After his son is captured in the Great Barrier Reef and taken to Sydney, a timid clownfish sets out on a journey to bring him home. (IMDb)
A simple yet heartfelt adventure story is packed full of intense action (the final net sequence post-ending felt unnecessary though) and memorable (often hilarious) side characters whilst overflowing with overwhelming emotional depth, from the heartwarming main premise (the “Did you hear?” montage is a tearjerker) to the heartbreaking opening scene, to the nuanced dynamic between Dory and Marlin throughout (I don’t want to forget!” “I do.”). Beautifully animated and stunningly scored to boot.
Through a series of freak occurrences, a group of actors shooting a big-budget war movie are forced to become the soldiers they are portraying. (IMDb)
Occasionally slips into lackluster-ly standard low-brow humour (dancing aside, Grossman is a bit much, and so was Kirk and Tugg’s convo about Simple Jack), but the satirical meta-movie framework that pervades the film offers loads of laughs, from the uproarious opening trailers, news clips, and initial action sequence (the first act was definitely the best) to the ongoing naivety of Stiller’s action star and stubbornness of RDJ’s method actor as contrasted with Baruchel’s earnest Kevin.
An old Jewish woman and her African-American chauffeur in the American South have a relationship that grows and improves over the years. (IMDb)
With good acting, charming dialogue, and cute Americana sets over a cozy 20 year span, the film has a mature subtlety to it that makes for pleasant viewing, whether it’s the early crotchety-old-lady comedy or the feel-good fodder later on (see the graveyard scene). Yet as many potential points of conflict come and go without ever really developing you’re left wanting and waiting for some dramatic weight that never comes: The final scene was cute, then, but could’ve been a lot more meaningful.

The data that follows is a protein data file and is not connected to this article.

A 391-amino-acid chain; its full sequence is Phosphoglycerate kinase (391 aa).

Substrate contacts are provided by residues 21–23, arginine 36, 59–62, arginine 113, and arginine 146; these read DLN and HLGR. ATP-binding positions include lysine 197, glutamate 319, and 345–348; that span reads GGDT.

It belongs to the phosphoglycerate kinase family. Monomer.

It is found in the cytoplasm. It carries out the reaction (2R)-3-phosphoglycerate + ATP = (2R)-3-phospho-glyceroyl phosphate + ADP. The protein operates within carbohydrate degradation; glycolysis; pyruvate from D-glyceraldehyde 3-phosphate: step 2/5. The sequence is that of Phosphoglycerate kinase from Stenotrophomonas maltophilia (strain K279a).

Two men reaching middle age with not much to show but disappointment embark on a week-long road trip through California’s wine country, just as one is about to take a trip down the aisle. (IMDb)
The constant wine talk, hazy California landscapes, smooth montages, and always-lingering chill jazz soundtrack certainly help, but ultimately its the subtle comedy and natural drama of the script that makes this film go down so easy and leave you wanting more by the end. Given the strength of the interplay between Miles and Jack it would have been nice to see more growth out of the latter (his breakdown in the hotel rang a little hollow) but Miles’ ending left a great taste in the mouth.
As Earth is invaded by alien tripod fighting machines, one family fights for survival. (IMDb)
There are some great set pieces and special effects here that combine with consistently tense action and adventure–spiked with just the right amount of chilling horror–to keep you entertained despite a script that continually raises questions (why didn’t Ray immediately go back to his children when things started happening? Why was Robbie so insistent upon fighting the aliens–and how did he get back?) and disappoints (the neglectful Dad sub-plot doesn’t come to any kind of climax or resolve).
A girl makes a wish on her thirteenth birthday, and wakes up the next day as a thirty-year-old woman. (IMDb)
Garner and Ruffalo are both pretty adorable and genuine in their roles, which is in the end what keeps you engaged in what is only a so-so story: There are a few fun moments (see the Thriller dance) but any of the significant and/or meaningful plot points (see Matt’s speech on his wedding day; Jenna coming home to her parents) are kind of butchered by the dues ex machina–which still could have salvaged what had been built up if it hadn’t promptly and unrealistically jumped 17 years ahead again.
A faded movie star and a neglected young woman form an unlikely bond after crossing paths in Tokyo. (IMDb)
Just a hug would have been better, but aside from that and a few other missteps in the final act (the singer sleepover came out of nowhere), it’s the ultimate in soothing cinema, thanks to its down-to-earth script that manages to capture all the beauty (and often humour) found in the mundane things of hotel/tourist life and friendship (see the falling asleep while talking scene). Solidly acted and remarkably edited and scored, it’s a marvel of refreshing authenticity (see the first night out).